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This is a House of Commons Committee report with recommendations to the Government. The Government has two months to respond.
Date Published: 30 June 2021
The world is witnessing a colossal decline in global biodiversity. One million animal and plant species are threatened with extinction. Most terrestrial biomes are damaged. Since 1970 there has been a 68 percent decrease in population sizes of mammals, birds, amphibians, reptiles, and fish. This global picture is reflected in the UK, one of the most nature-depleted countries in the world. 15 percent of UK species are threatened with extinction. Of the G7 countries, the UK has the lowest level of biodiversity remaining. At a minimum, the UK has failed to meet 14 of the 19 Aichi biodiversity targets, the global nature goals the UK committed to meet by 2020.
To reverse the trend of biodiversity loss requires urgent transformative change. This cannot be achieved simply though using natural resources more efficiently. Total material consumption in developed economies needs to be reduced, nature needs to be accounted for in economic decision making and governments and businesses need to take pre-emptive and precautionary actions to avoid, mitigate and remedy the deterioration of nature. Alternatives to GDP urgently need to be adopted as more appropriate ways to measure economic success, appraise investment projects and identify sustainable development.
In 2018, the Government published its 25 Year Environment Plan, setting out its ambition to improve the natural environment within a generation. More recently, the Government announced a ‘state of nature’ target aimed at halting the decline in nature in England by 2030. The Government plans to implement a raft of environmental policies to achieve these goals including: establishing Local Nature Recovery Strategies (LNRS), biodiversity net gain for new developments, and a Nature Recovery Network; and supporting nature-based solutions to climate change like tree planting and protecting peatland. The UK is also leading the Global Ocean Alliance to protect at least 30% of the global ocean by 2030.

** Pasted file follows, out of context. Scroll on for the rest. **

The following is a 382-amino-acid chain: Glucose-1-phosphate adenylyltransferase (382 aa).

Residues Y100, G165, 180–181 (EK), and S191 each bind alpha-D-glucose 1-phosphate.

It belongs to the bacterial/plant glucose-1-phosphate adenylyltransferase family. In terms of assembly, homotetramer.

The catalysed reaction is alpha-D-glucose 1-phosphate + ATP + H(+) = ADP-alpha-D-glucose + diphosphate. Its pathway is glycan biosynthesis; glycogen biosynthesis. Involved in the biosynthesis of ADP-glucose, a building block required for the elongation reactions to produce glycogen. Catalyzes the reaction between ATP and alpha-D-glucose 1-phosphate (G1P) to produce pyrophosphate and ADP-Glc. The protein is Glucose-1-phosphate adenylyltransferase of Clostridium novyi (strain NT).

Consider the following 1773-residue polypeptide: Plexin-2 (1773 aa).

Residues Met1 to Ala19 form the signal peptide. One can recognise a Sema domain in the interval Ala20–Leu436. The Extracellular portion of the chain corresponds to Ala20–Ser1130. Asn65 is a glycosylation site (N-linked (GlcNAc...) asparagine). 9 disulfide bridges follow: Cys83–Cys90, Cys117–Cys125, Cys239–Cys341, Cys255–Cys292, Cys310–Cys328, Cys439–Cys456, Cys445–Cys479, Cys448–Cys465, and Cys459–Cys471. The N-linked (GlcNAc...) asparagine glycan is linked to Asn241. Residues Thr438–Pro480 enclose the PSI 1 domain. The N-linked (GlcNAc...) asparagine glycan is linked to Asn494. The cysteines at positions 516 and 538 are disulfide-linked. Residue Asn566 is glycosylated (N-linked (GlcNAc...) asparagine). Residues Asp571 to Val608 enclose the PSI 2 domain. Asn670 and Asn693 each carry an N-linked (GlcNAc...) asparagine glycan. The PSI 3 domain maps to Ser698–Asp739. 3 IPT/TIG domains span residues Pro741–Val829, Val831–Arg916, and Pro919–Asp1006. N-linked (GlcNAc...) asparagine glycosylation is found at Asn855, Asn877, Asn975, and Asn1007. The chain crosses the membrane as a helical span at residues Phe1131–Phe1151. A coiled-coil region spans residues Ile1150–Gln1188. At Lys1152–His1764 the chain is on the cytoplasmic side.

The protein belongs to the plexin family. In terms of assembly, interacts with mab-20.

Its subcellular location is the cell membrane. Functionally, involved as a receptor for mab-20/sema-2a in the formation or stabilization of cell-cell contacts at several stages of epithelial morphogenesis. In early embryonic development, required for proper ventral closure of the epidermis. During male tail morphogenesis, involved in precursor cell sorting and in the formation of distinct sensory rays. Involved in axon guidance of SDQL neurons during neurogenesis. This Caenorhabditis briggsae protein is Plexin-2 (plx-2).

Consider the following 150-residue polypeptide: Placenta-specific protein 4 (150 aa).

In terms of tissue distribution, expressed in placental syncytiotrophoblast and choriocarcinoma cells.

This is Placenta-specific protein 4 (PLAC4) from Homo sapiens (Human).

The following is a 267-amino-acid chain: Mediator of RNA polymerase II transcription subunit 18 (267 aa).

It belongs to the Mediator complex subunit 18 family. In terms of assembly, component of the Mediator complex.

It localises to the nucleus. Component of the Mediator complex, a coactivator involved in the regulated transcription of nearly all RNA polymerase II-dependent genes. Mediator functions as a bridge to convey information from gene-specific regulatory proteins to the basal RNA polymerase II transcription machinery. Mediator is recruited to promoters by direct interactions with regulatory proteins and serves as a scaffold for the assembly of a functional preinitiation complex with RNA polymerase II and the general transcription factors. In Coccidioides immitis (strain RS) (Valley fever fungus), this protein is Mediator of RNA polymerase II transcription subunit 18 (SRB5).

These policies are a welcome start, but in their current form do not represent the transformative change required to bend the curve of biodiversity loss. As a result, nature will continue to decline and the next generation will inherit a more depleted, damaged natural environment. Action needs to be stepped up in scale, ambition, pace, and detail.
To help achieve the transformative change necessary, we propose a package of recommendations spanning biodiversity monitoring, funding, policy implementation, economics, and education. In particular, we want to highlight the following recommendations:
This report focuses on improving biodiversity in the UK. In a subsequent report we will examine the UK’s impact on international biodiversity and the measures Ministers ought to be advocating for at COP15 and COP26 to start nature on the path of recovery.
Damaging changes in the planet’s biodiversity are not being treated with the same urgency and ambition as changes in the planet’s climate. This is unacceptable. Measures to counter the collapse in biodiversity must be raised up the political agenda: each Government department must consider the potential impact of its actions on biodiversity, and such considerations must be factored into decision-making across the public and private sector. We have seen a shift towards this with climate change: the same is possible for biodiversity. To prevent biodiversity collapse becoming a global crisis, action must be taken now.